Michael Moriarty’s ‘Special’ Way of Sharing Self-Discovery : Theater review: One-man show has bright humor, but soapbox gets in the way.


Michael Moriarty likes to take chances with his maverick beliefs. Along with his angry tilting at Janet Reno about television violence, and his almost as violent resignation from his role as Dist. Atty. Ben Stone on NBC’s “Law and Order,” he has begun to examine himself, most prominently in his one-man show, “A Special Providence.”

During his performance of the piece Saturday at La Mirada Theatre for the Performing Arts--a one-night stand--Moriarty made it clear he has a lot to say, not only about himself, but also about life in general.

His self-labeled “auto-mythography,” he says, explains how Shakespeare saved Moriarty’s life. By this he seems to imply that an early infusion of the Bard’s glorious language saved him from his Midwestern background.


Moriarty bounces onstage, cavorting and frolicking in jeans and a massive smock. Behind him is a large statue of Italian poet Dante Alighieri, whose “Divine Comedy” becomes a metaphor for his salvation as an artist.

Moriarty introduces Shakespeare, who, he says, will play Moriarty for the evening. Shakespeare will also play the Dark Lady of the Sonnets, Ernest Hart (a Dickensian euphemism for Moriarty’s younger persona) and, for variety, a brash, working-class type named Francis Xavier Markham P. Bloom Freely.

“A Special Providence,” though multi-charactered, is not a play. It more closely resembles a Shavian conversation, presenting all sides of the problematical subject of Michael Moriarty. It is not Shavian in depth, though, and, in spite of its bright humor, it is rather a dramaturgical muddle.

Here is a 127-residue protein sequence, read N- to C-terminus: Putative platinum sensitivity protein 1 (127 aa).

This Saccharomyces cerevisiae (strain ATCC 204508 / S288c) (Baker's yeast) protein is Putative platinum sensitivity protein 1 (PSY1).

Part of the muddle is the contemporary actors’ belief that their sociopolitical views are more valid than those of ordinary mortals. As Moriarty explains himself, he often is touching, taking a bittersweet glance at his flaws.

When he pontificates, his soapbox gets in the way of his play and his performance. But Shakespeare, the Dark Lady, Freely and Hart persist in their search for more glorious imagery as the characters move from New York to Florence and London, trips that add little to our insights into art, drama or Moriarty.

Moriarty asks if there is a special providence in each of us and answers by finally admitting: “I love the country of me. I love the church of me. I love the theater of me.” He admits his own special providence without letting us into the interior of his mind, where that providence might be lurking grandly in the mists of growing wisdom.


His dramatic journeys, even into art and literature, are more geographical than intellectual.

His Bard is delightfully adept at one-liners but nowhere near the mind that wrote the plays. His Dark Lady is vapid enough to prove that the sonnets might not really have been written to a woman, as is often supposed. Freely contributes some chuckles, but little else, and Hart as young Moriarty is liquid enough to have been alchemized by Marlowe or Sheridan rather than Shakespeare.

Moriarty’s performance is skittish. Much of his dialogue is rattled off so quickly as to suggest Moriarty is afraid that if he slows down he’ll be found out.

When he does slow to normal tempos, his targets are clear and his aim sure. No director is credited, so it is assumed that Moriarty didn’t feel the need. Another eye, and another ear, might have cleared up some of the script’s muddle and the performance’s kinetic overkill.